Emotional Endurance Training

This is an excerpt from Conscious Men, a book I co-authored with John Gray.


As we grow more in conscious masculinity, we discover that we can transform pain into pleasure simply by staying present. The charge of negative emotion dissipates just by holding it and by not resisting it. A man who has learned to endure painful experiences, both physical and emotional, becomes an enduring man, a man others can count on.

This is not only something modern; it is part of a process of initiation in many old cultures. At puberty, a boy enters into manhood through a rite of passage:
sometimes an excruciatingly painful event by learning to feel pain without taking action to remove it. In the Mandan Tribe that lived along the Missouri River, for example, the Okipa ceremony involved piercing the breast of a boy with a wooden hook before the whole community. He could not cry out; he would have to learn how to endure pain and to hold it. The word “endure” comes from the Latin root “in” plus “durus,” which means to make hard. Enduring any difficult feeling causes a man to become stronger. They would then throw a rope over the limb of a tree, tie the rope to the stick, and pull the boy upward from his chest, so he would lift off the ground. He was hanging in the air all day but not able to cry out. If he could go through this process, he became a man. He learned to feel pain, not to seek out comfort, not to run away, and not to express feelings. He had to learn how to hold it, how to feel inside himself, and how to endure. In this way, a boy became a man: by learning that when he stays present with something as long as it exists, it will dissipate. If you feel pain in your body, without reaction, it will produce endorphins and give you bliss.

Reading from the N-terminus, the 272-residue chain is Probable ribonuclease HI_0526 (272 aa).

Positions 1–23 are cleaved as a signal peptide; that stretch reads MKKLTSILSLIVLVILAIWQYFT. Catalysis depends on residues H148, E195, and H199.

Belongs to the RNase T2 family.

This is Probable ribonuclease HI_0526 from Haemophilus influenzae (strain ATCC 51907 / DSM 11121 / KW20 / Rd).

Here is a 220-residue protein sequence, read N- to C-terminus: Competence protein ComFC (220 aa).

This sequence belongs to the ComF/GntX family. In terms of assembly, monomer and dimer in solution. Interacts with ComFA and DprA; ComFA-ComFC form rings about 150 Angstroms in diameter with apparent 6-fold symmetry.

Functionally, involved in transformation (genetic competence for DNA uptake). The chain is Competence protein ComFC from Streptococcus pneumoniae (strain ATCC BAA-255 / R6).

Today, many men are constantly running away from pain. We were not encouraged to feel pain as boys if nobody was listening to us, so we stopped listening to our own pain. However, if a boy has a parent who can embrace and hold him when he is in pain, he will gain the ability to hold his own pain. Rob Allbee tells us that the prisoners he works with in San Quentin never had that. They did not learn how to embrace pain. So either they have to run away from their pain or inflict it on someone else. Once you learn to feel, you know that when your pain levels go up and you can stay present with them, endorphins get produced. 

There are all kinds of ways to help a man increase his capacity to endure painful feelings, long enough that they transform into pleasure and into presence. We have learned a lot about how a man can develop emotional endurance.

One excellent method is to hold your body in the same position for several minutes without moving. Many people today are discovering the powerful benefits of the ancient Chinese discipline of Chi Kung. Putting your body into the “tree posture” for five or ten minutes will feel uncomfortable at the beginning, but even after a few weeks of practice of learning to endure uncomfortable feelings, you develop greater inner strength as well as the ability to hold presence for another person. Yoga works in the same way.

From Conscious Men by Arjuna Ardagh and John Gray. You can order a paperback copy or Kindle edition on Amazon here.

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